The Medium Move: Editorial Content vs. Ad Revenue
February 1, 2017
I was pretty startled to hear that publication company Medium.com laid off more than a third of its company due to what the CEO calls “a broken ad model.” Ev Williams, Medium’s CEO says “ad-driven media on the internet” is to blame for the company’s shortcomings. He believes that misinformation and the pressure to pump out weak content leads to a system that just doesn’t serve the people. Thus, compromising depth, originality, and quality.
It’s evident through these statements that Medium prides itself on being a publication that creates unique, high-quality content. Content that serves the user rather than an outlet for ads. Now you can see why this is a problem for Medium: by not being a site that the general public flocks to in masses, you inherently adopt a short ceiling for advertising growth. Which leads to loss in revenue, and firing employees.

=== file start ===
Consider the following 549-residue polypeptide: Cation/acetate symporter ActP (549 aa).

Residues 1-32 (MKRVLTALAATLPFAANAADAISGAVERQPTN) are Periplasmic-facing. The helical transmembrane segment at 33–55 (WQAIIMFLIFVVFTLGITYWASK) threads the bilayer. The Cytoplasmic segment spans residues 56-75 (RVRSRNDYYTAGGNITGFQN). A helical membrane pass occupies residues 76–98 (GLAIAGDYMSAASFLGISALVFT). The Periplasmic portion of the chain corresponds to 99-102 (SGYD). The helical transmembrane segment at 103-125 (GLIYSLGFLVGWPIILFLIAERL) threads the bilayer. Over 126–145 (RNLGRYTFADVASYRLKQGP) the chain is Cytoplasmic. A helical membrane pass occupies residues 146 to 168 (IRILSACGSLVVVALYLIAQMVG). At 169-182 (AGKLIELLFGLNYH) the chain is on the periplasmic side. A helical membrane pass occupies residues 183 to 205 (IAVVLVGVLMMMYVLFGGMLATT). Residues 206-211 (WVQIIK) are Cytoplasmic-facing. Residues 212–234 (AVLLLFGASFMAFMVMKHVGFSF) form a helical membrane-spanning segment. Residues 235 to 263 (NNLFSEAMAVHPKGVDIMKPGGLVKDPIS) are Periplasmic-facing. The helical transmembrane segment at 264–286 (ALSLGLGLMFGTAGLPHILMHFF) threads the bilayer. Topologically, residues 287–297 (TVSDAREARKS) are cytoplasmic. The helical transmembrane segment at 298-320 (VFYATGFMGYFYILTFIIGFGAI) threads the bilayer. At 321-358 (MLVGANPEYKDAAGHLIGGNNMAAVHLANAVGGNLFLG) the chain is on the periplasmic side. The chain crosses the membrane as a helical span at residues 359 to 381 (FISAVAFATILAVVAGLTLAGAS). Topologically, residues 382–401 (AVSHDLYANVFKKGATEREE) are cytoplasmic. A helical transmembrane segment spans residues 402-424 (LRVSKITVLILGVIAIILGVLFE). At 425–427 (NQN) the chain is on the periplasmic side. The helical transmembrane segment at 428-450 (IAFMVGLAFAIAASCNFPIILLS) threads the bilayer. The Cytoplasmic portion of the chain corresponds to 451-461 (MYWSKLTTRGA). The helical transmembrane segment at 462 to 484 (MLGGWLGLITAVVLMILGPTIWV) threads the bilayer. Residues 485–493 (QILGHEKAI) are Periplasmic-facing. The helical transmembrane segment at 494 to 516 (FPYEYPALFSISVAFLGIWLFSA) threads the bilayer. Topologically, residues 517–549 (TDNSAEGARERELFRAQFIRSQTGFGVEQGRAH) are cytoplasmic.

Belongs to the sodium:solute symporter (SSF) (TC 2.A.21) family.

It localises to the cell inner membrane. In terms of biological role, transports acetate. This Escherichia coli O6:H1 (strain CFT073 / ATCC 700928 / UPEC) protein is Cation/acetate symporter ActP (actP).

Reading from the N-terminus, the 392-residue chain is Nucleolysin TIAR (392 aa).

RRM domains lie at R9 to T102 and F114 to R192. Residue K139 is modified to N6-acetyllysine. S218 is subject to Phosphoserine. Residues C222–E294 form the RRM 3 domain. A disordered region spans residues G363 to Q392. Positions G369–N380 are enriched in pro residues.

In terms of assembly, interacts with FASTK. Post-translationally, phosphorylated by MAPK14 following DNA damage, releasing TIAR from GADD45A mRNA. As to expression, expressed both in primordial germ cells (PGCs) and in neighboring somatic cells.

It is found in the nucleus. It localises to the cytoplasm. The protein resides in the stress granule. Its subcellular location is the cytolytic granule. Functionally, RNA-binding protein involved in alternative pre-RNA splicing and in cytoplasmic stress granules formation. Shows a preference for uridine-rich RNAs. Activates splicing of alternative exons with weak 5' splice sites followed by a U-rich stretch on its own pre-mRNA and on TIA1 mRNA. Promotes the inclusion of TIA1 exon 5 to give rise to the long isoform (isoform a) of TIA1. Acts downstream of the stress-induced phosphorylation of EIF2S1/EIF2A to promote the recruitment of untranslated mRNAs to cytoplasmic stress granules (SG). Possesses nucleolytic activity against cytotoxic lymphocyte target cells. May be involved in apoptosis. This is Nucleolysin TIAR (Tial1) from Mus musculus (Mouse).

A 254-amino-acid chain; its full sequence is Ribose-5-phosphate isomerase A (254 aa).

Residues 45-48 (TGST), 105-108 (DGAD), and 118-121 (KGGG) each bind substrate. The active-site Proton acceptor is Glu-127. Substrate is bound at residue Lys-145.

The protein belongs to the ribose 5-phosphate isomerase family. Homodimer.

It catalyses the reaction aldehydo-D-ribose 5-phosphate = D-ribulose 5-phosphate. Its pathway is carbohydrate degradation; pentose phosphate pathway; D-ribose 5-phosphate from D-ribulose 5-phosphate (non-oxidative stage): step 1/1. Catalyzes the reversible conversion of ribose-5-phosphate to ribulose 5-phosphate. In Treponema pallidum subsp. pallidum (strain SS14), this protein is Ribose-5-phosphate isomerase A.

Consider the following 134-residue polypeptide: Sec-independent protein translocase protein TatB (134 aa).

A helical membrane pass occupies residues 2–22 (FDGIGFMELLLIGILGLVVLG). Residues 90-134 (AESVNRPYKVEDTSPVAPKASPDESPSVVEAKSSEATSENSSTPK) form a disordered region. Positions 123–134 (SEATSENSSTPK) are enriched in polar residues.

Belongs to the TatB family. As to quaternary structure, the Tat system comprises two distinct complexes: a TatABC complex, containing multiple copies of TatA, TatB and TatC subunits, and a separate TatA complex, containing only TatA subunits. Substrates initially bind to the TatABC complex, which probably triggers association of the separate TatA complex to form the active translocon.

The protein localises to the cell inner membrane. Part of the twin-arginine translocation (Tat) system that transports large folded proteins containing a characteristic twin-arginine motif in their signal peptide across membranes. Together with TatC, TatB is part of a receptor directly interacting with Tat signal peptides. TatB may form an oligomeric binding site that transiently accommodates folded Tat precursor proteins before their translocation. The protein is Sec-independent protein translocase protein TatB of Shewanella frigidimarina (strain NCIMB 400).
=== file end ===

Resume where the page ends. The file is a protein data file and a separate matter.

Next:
Williams later added via NPR radio that he wants to move away from ad-supported content by employing an alternative model: one in which user would pay for the amount of content they read. While the idea was just thrown out there, no sources have confirmed this is the route they will be a taking. A less extraneous model, such as the subscription-based profit model could be popular amongst Medium.com and similar publications whose content tends to skew towards the likes of a loftier audience.
But how will businesses who rely on clickbait, fake news, or mediocre content adapt? While the subscription-based model might be out of the questions for publications who rely on such tactics, such as BuzzFeed.com, the hopeful future of programmatic ads still sits and the forefront of many marketers ambitions.
It’s not just Medium who feels this way. NY Times echoes similar feels on the subject, saying that valuable content served to their target audience is much more valuable than a viral piece.
One size does not fit all, and the subscription-based model definitely isn’t applicable to every type of publication. Viral cheap quality content can be great, and informative and quality content is, too! If an alternative model can be crafted to fit the needs of publication who don’t strive for mass consumption, then so be it. As advertisers and content creators, we must be mindful in that the ideas and strategies we implement effect the entire digital landscape.
Now tell me, is Medium.com’s move genius? Or just misplaced hope?